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  • Before He Wakes

Professor C, 85, is a retired English professor. He never married and now has few interests besides classical music and his beloved cat, Tosca. He has a friend in the English Department, Professor E, who visits at least once a week to make sure that he and Tosca are all right. He also has a brother, B, who lives in a nearby town, but he usually sees him only once a year, at Christmas.

In early May, Professor C has a heart attack and is admitted to the hospital, where Professor E joins him. The cardiologist, Dr. H, recommends a cardiac catheterization, a diagnostic surgical procedure that permits the physician to see exactly which blood vessels are blocked. Professor C agrees but worries about Tosca. He tells Professor E, "You'll think I'm a foolish old man, but you don't know how much that cat means to me. If I'm dying, don't let me die here. All I want is to go home and be with Tosca." During the catheterization, Professor C suffers another, more massive heart attack. The surgical team stops the procedure and, with Professor C's consent, performs a double bypass. He is then admitted to the Cardiac Intensive Care Unit (CICU) to recover.

Several years previously, Professor C signed a standardized form giving his brother durable power of attorney for his health care. The form says B is "to make care, custody, and medical treatment decisions for me in the event I become unable to participate in medical treatment decisions." It also directs that "my life not be prolonged by lifesaving measures if my condition is determined to be terminal and incurable or if I am diagnosed as being in a persistent vegetative state."

By mid-May Professor C's heart still performs well below its normal function. He drifts in and out of consciousness due to drugs he is taking. His condition puts great stress on his kidneys, which also begin to fail. Then, in the third week of May, just as his kidneys start responding to treatment, his lungs succumb to pneumonia. On June 1 he has serious difficulty breathing and is put on a respirator for a 72-hour period to be stabilized. At the end of that time he fails a lung function test.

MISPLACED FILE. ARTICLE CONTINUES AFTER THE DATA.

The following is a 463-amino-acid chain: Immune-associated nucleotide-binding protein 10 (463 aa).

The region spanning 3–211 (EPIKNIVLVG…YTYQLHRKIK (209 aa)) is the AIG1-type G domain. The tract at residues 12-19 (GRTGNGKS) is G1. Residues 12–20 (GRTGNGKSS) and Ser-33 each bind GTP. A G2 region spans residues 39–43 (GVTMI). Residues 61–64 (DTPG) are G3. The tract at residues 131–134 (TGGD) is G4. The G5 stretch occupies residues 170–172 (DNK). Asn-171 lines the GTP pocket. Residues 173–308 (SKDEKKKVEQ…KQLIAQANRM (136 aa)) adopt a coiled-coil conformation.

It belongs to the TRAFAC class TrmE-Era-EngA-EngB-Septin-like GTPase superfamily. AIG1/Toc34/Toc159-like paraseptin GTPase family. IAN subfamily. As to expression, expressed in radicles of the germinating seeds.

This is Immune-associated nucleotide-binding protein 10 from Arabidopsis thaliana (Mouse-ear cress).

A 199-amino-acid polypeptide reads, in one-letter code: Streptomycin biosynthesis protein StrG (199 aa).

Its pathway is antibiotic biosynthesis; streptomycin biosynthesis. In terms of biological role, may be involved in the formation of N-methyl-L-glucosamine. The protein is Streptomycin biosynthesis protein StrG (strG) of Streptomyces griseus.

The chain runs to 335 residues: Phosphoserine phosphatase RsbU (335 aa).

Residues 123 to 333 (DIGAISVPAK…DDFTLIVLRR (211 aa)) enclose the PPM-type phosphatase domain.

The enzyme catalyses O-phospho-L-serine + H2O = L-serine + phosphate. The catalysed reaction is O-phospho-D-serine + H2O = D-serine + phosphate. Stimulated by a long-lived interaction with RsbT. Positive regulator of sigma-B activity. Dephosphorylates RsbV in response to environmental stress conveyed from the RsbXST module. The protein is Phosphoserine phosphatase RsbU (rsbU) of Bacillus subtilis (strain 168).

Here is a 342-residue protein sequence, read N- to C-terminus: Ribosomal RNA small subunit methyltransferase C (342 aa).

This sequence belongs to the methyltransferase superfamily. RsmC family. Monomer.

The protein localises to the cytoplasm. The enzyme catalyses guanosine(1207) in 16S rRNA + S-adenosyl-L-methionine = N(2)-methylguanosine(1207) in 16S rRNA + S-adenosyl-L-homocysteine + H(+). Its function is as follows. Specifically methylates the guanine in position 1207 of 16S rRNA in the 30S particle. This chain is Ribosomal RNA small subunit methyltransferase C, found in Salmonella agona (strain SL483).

On June 4 Professor E decides Professor C should be taken off the respirator and allowed to die. B is willing, and together they approach Dr. H. Dr. H disagrees, pointing out that Professor C isn't dying. His kidneys are doing much better—in fact, his urine output is back to normal. The pneumonia is clearing up, too, so there is no question of multiple organ failure. Besides, Professor C did consent to bypass surgery, which is a lifesaving measure, so he might want other lifesaving measures as well. Dr. H proposes a tracheotomy so that the breathing tube will be more comfortable and suggests inserting a PEG tube. He would also like to eliminate the drugs that keep Professor C in a stupor so that he can be awakened and asked what he would like the treatment team to do.

Professor E worries that if Professor C wakes up, he might consent to treatment because he is so sick, and that he would then improve just enough to have to end his days in a nursing home, unable to care for Tosca. To spare him that, Professor E wants to let him to die now, before he gets better.

What should be done for Professor C?

  • Commentary
  • Hilde Lindemann (bio)

As Professor E is Professor C's friend and the estranged B is willing to go along with what she decides, we need not let the fact that she has no legal standing as his proxy worry us unduly. What might worry us, though, is that it looks as if Professor E would rather let Professor C die than allow him to make what she regards as the wrong decision. By all that's bioethically orthodox, hers is the height of presumption. How does she know what Professor C would have chosen for himself? Who is she to take...

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Additional Information

ISSN
1552-146X
Print ISSN
0093-0334
Pages
pp. 15-16
Launched on MUSE
2005-08-11
Open Access
No
Archive Status
Archived 2012
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